Truist explores quantum computing with IBM

Truist Financial is exploring quantum computing applications within financial services through access to IBM’s quantum computers, engineers and infrastructure.

IBM is the latest tech provider to participate in Truist’s Innovation in Residence program, joining Verizon and Amazon Web Services, Ken Meyer, chief information and experience officer at Truist, told Bank Automation News.

The outside of Truist's headquarters, CharlotteThe outside of Truist's headquarters, Charlotte
Photo credit: Whitney McDonald

“Financial services institutions are exploring quantum computing to enable calculations that are not possible with traditional computing technology,” John Duigenan, general manager, financial services industry, at IBM, told BAN. “Experimental quantum systems are already being used to test and develop financial services use cases in such applications as targeting and prediction, asset trading optimization and risk profiling, three areas that have been shown to have the highest potential.”

Quantum safety

The $574 billion Truist quickly determined that before finding quantum computing use cases, it must understand how to become “quantum safe,” Meyer said. That’s where IBM fits in. From working with other corporations, financial institutions and regulatory agencies, IBM has developed the infrastructure and experience in quantum computing that help define implementation standards.

IBM has dedicated engineers to train and work with Truist’s employees to identify bankwide use cases for quantum computing, Meyer said.

Specifically, the tech giant is working with the bank’s innovation division on emerging payment technologies, AI, security, automation and business process transformation, Duigenan said.

“We work with IBM on a daily basis in a lot of different areas across the bank,” Meyer said. For example, Truist is looking at a potential application for generative AI within the bank with IBM’s Watson X platform, he said.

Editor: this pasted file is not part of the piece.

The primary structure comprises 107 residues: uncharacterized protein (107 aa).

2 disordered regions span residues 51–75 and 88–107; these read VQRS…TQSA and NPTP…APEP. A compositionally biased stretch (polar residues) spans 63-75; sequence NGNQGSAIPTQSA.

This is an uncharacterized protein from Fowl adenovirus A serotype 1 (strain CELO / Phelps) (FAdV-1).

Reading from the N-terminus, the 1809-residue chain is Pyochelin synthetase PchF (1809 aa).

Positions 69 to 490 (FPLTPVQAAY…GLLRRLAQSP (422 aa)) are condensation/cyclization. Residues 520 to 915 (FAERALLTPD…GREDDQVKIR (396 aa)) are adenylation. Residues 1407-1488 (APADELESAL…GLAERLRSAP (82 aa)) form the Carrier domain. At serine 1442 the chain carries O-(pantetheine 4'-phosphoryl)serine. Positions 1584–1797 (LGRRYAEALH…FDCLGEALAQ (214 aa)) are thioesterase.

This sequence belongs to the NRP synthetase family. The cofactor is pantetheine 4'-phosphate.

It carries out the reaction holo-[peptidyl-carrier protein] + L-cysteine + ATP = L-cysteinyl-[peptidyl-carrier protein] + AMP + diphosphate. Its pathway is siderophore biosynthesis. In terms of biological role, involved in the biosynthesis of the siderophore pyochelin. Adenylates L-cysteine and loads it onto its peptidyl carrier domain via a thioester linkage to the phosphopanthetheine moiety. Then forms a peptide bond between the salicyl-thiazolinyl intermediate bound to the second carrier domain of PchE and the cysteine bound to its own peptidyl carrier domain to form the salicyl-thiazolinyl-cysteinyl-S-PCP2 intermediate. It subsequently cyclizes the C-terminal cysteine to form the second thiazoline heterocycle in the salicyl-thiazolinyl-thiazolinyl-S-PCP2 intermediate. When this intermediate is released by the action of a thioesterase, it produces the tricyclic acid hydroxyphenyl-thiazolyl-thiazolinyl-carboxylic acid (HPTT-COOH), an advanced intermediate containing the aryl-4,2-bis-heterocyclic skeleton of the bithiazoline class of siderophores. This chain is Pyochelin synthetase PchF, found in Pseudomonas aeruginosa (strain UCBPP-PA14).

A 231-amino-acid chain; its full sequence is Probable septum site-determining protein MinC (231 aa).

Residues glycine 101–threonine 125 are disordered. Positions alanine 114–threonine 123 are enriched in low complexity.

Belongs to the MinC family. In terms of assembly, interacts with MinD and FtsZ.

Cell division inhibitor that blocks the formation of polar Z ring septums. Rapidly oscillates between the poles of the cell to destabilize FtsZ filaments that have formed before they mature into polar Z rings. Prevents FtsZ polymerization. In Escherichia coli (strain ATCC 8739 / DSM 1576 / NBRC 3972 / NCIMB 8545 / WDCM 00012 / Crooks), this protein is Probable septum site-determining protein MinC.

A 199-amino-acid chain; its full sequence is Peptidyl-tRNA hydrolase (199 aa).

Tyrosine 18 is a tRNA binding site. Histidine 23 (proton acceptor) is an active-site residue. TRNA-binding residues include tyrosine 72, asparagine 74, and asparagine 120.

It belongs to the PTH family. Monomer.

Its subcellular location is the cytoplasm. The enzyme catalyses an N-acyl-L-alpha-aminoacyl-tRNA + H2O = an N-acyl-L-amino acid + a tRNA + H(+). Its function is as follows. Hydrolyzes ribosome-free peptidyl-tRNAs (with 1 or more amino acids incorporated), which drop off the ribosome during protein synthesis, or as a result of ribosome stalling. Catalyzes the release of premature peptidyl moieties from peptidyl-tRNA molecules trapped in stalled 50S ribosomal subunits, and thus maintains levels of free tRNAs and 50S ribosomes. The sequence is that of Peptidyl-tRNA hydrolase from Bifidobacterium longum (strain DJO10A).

“The focus area is to develop real, tangible use cases that we think are meaningful,” Meyer said, noting that quantum computing could be used in trading and origination. However, nothing is set in stone, he added.

Quantum application

When IBM joined Truist’s program, the bank joined IBM’s Quantum Accelerator program, allowing it to participate in workshops and have a front-row seat to IBM quantum computing applications as well as trials with the tech giant’s other clients, Meyer said.

IBM is under contract to work in the Innovation in Residence program for two years. At that time, the outcomes will be evaluated and an extension considered, Meyer said.

The bank has assembled an internal team to take on application development, infrastructure engineering, line of business leaders, cyber engineering, network engineering, and risk and audit roles, a Truist spokesperson told BAN, noting that the bank plans to add more roles as its quantum computing endeavor matures.

Truist joins JPMorgan and HSBC in exploring quantum computing. JPMorgan is looking to quantum computing for deep hedging within financial services and HSBC is using the technology to target cyberthreats.

For financial institutions, “engaging now is important, because financial institutions that adopt and develop quantum computing expertise early will be able to take advantage of arbitrage potential that is impossible for those who remain solely on traditional computing,” IBM’s Duigenan said.

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